Cerebral Microbleeds and Disability in Multiple Sclerosis Patients


The amount of cerebral microbleeds can influence the severity of physical and cognitive outcomes in MS patients.

Cerebral microbleeds are associated with an increased risk of physical and cognitive disability in multiple sclerosis (MS) patients, a recent study found.

The study, published in Radiology, is among the first to examine the effects cerebral microbleeds may have on clinical outcomes in MS. Cerebral microbleeds are leaky blood vessels in the brain that are a known risk factor for dementia.

Microbleeds become more common with age, and have been associated with Alzheimer’s disease, Parkinson’s disease, stroke, and traumatic brain injury. Researchers decided to examine MS and cerebral microbleeds after they observed a significant overlap in the risk factors for each condition.

“Our hypothesis was that there is increased prevalence of cerebral microbleeds in MS because progression of that disease is associated with increased likelihood of cardiovascular comorbidities, including hypertension, altered lipid metabolism, overweight/obesity, smoking and diabetes and migraine, all risk factors for cerebral microbleeds,” said first study author Robert Zivadinov, MD, PhD.

Researchers enrolled 445 patients with MS into the study, 45 of whom had clinically isolated syndrome, 51 who had other neurological diseases, and 177 healthy controls. All participants were required to undergo susceptibility-weighted imaging specifically targeted to image blood products.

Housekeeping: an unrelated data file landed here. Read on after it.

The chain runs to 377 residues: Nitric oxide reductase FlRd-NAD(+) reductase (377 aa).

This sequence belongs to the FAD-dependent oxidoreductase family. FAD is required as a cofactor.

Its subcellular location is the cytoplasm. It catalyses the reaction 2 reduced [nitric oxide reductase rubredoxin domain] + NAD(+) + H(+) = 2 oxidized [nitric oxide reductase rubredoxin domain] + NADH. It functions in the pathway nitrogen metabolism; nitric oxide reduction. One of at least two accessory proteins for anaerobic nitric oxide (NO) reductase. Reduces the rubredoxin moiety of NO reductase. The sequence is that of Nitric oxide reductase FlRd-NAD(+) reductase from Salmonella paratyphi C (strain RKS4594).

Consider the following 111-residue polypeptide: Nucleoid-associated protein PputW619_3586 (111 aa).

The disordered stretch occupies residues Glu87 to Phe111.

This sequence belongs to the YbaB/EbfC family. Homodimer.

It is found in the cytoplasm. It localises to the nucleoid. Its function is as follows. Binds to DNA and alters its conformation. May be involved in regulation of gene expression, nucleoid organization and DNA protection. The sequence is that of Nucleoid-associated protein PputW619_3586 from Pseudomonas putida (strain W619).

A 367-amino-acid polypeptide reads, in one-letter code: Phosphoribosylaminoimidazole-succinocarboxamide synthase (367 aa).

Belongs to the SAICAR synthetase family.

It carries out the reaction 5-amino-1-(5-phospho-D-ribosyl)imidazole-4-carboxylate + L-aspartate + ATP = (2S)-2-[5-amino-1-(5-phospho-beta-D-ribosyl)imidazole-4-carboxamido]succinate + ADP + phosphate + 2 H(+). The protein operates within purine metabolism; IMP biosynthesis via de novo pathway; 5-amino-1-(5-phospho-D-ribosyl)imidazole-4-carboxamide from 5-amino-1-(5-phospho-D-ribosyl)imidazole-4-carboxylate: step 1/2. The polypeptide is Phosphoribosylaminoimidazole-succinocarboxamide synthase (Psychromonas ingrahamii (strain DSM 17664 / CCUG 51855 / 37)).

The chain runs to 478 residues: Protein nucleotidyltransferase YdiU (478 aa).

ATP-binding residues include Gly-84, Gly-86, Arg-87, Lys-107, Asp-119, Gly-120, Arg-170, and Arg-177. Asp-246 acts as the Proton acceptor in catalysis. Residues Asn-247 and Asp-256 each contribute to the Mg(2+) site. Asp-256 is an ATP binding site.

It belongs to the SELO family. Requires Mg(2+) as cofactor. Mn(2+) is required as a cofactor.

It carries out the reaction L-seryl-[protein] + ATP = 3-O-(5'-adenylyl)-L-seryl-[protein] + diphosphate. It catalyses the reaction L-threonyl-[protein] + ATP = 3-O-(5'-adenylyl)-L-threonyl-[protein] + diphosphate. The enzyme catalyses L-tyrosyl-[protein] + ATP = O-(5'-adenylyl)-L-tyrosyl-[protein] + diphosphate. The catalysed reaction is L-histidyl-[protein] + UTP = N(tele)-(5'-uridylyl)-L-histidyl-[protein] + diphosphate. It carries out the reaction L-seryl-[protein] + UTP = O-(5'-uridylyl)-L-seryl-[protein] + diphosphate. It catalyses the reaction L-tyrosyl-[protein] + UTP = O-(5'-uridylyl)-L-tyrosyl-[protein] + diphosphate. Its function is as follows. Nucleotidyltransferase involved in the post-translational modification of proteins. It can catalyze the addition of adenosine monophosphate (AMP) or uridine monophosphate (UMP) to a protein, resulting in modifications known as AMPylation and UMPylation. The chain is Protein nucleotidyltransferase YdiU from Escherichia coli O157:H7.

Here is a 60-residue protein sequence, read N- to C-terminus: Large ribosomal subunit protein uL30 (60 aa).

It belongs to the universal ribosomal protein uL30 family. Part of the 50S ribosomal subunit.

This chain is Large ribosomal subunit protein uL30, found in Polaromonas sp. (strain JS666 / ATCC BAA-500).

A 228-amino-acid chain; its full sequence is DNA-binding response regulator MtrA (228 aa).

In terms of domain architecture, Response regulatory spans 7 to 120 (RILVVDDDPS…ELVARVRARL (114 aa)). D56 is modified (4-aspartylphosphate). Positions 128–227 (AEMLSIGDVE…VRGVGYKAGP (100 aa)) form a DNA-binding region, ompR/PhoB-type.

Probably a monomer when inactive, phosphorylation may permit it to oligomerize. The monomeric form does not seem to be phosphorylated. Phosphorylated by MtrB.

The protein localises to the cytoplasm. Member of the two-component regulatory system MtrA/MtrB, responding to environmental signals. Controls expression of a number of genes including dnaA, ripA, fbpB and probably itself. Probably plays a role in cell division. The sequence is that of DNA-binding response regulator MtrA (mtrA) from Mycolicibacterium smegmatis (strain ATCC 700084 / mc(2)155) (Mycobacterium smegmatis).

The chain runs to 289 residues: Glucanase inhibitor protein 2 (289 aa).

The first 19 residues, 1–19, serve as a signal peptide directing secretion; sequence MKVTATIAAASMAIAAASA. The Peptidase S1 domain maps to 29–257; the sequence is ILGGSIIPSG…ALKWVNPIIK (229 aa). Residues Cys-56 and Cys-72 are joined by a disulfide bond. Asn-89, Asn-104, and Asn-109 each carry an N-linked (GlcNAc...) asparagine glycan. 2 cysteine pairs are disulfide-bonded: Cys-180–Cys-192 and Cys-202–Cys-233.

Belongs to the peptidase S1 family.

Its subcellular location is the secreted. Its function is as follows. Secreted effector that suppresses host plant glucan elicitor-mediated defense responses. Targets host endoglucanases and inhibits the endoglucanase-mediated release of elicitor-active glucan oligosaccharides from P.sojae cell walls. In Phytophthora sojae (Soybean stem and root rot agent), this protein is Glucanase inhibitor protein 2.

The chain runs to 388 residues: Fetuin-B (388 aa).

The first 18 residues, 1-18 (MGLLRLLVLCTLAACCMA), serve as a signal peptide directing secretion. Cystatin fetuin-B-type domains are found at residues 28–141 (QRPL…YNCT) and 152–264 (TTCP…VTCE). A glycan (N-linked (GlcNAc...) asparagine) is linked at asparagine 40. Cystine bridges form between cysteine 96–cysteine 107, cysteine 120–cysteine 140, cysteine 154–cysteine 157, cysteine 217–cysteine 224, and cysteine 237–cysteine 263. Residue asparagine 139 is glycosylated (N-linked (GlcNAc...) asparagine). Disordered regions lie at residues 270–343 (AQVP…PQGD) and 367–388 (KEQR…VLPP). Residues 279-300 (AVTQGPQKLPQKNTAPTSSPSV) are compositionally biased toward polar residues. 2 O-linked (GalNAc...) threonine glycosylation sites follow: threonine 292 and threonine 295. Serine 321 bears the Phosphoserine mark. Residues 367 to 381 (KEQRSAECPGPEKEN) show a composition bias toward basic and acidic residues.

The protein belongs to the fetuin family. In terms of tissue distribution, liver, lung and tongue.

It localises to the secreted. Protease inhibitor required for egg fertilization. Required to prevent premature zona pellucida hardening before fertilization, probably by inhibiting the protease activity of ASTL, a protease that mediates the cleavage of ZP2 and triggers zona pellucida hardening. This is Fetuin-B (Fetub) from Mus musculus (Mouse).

The results of the study revealed that 20% of MS patients over 50-years-old had cerebral microbleeds compared with 7% of healthy controls. For patients under 50-years-old, 14% with clinically isolated syndrome had microbleeds, compared with just 3% of the healthy controls.

Researchers found that the more cerebral microbleeds a patient has, the more severe their physical and cognitive outcomes were.

In regards to physical disability, MS patients with a higher amount of cerebral microbleeds had more physical disability after adjusting for whole-brain volume, hypertension, and age.

“This is significant because it suggests that cerebral microbleeds are associated with increased physical disability in MS patients, independent from these additional risk factors for cerebral microbleeds,” Zivadinov said.

For cognitive disability, researchers found that the group of MS patients who received neuropsychological testing and had more cerebral microbleeds showed increased disability on verbal and cognitive function tests.

“Those MS patients who have cerebral microbleeds are subject to developing more physical and cognitive disabilities earlier in their disease, and therefore monitoring them more closely might be appropriate,” Zivadinov said.

Currently, researchers are conducting a 5-year longitudinal study of these patients primarily focused on the relationship between cerebral microbleeds, clinical outcomes, and advances in magnetic resonance imaging.

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